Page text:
Little research examines the reasons adult siblings might provide social support to unmarried, dependent brothers and sisters. This article examines how obligation, reciprocity, and the quality of personal relationships affect whether siblings provide social support to the seriously mentally ill. It uses a sample of 108 siblings of 85 participants in a treatment program for the seriously mentally ill to examine the factors that predict several aspects of help provision. Reciprocity is an important predictor of reported and projected support: The more help respondent siblings receive from ill siblings, the more willingness to help they show in return. The availability of parental and other sibling caregivers is also associated with reported help from siblings. Neither norms of family obligation nor relational quality are highly correlated with support. The results indicate that professionals should take into account the potential importance of siblings as providers of social support to the seriously mentally ill and encourage their clients to develop reciprocal interactions with their brothers and sisters.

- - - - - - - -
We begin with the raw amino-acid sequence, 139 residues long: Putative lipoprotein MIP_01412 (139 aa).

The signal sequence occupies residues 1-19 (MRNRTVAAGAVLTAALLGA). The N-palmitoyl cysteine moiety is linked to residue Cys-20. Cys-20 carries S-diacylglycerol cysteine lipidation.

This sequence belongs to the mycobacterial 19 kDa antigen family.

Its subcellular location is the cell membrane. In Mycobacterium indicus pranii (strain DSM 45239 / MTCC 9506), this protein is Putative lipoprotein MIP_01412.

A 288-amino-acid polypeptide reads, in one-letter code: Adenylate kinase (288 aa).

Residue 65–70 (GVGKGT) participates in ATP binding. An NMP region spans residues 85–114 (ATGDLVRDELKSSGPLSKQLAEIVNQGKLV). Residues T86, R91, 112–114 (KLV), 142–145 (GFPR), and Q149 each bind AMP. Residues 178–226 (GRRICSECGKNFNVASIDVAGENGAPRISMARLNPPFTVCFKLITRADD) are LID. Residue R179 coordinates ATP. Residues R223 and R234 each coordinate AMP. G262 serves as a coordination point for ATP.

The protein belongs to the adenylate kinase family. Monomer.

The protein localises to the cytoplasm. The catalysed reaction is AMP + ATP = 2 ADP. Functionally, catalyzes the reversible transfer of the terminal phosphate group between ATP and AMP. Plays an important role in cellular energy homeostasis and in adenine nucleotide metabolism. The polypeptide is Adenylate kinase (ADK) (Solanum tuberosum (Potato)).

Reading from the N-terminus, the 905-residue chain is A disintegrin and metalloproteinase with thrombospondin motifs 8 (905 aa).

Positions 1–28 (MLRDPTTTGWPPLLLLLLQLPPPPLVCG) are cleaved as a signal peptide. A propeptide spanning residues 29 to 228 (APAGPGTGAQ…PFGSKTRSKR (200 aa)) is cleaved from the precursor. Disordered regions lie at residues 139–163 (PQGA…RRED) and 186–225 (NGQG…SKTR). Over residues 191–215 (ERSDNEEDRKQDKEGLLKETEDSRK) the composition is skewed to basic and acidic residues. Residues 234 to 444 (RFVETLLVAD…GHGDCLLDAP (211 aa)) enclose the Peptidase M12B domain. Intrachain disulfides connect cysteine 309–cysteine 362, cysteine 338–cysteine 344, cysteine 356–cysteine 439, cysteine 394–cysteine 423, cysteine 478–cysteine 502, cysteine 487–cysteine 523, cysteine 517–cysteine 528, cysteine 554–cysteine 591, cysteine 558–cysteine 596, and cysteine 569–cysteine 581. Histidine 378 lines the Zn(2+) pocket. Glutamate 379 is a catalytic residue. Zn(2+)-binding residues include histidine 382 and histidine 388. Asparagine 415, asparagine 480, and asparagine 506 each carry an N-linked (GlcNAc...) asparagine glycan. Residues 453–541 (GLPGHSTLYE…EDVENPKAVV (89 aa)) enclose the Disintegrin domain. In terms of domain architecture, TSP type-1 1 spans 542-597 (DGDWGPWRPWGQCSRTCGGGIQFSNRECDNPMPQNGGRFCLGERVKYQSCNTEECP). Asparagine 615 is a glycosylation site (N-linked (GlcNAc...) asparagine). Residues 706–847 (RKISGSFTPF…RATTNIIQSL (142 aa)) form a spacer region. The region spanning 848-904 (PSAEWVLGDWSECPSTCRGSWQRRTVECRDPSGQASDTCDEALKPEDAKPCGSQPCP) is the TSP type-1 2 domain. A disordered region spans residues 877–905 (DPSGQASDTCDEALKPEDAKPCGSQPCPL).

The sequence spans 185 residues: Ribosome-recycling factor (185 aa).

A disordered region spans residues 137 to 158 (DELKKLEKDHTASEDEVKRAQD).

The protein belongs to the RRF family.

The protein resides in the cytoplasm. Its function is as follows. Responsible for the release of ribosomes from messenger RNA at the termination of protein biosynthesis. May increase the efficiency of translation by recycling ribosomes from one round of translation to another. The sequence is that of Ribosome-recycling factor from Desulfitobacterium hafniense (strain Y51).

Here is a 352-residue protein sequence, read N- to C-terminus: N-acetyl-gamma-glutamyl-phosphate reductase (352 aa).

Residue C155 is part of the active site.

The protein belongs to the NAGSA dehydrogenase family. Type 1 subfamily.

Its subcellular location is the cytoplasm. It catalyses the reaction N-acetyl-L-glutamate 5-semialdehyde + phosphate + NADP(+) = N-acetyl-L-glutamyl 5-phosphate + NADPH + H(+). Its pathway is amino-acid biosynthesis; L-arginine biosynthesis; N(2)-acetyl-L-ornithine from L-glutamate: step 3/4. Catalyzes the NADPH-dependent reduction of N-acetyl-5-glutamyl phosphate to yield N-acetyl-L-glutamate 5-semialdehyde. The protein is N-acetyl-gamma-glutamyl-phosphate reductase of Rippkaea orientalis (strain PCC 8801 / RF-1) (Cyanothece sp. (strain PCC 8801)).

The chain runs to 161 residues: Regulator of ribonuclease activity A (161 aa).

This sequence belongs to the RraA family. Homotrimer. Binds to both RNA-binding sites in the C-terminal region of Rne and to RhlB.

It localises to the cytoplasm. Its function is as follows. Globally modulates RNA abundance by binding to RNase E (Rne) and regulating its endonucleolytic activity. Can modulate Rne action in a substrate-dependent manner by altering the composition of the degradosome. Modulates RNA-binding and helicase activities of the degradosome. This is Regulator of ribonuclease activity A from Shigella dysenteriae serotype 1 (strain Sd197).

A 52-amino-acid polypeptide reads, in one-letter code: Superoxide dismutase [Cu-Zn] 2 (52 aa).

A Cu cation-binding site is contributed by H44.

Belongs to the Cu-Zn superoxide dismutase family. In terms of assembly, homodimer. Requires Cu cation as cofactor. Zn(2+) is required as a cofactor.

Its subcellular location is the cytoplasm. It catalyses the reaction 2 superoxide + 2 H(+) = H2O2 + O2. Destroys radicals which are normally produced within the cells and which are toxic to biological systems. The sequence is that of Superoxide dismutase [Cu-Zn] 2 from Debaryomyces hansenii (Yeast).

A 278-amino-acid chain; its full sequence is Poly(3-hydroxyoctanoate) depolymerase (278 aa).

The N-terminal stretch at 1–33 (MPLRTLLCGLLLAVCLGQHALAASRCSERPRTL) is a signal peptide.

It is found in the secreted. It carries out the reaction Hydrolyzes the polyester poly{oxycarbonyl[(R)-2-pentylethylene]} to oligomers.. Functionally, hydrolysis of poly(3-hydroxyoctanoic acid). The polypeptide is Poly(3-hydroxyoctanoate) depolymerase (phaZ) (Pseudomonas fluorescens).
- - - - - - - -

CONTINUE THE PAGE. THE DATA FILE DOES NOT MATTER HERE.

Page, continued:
All Science Journal Classification (ASJC) codes
- Social Sciences (miscellaneous)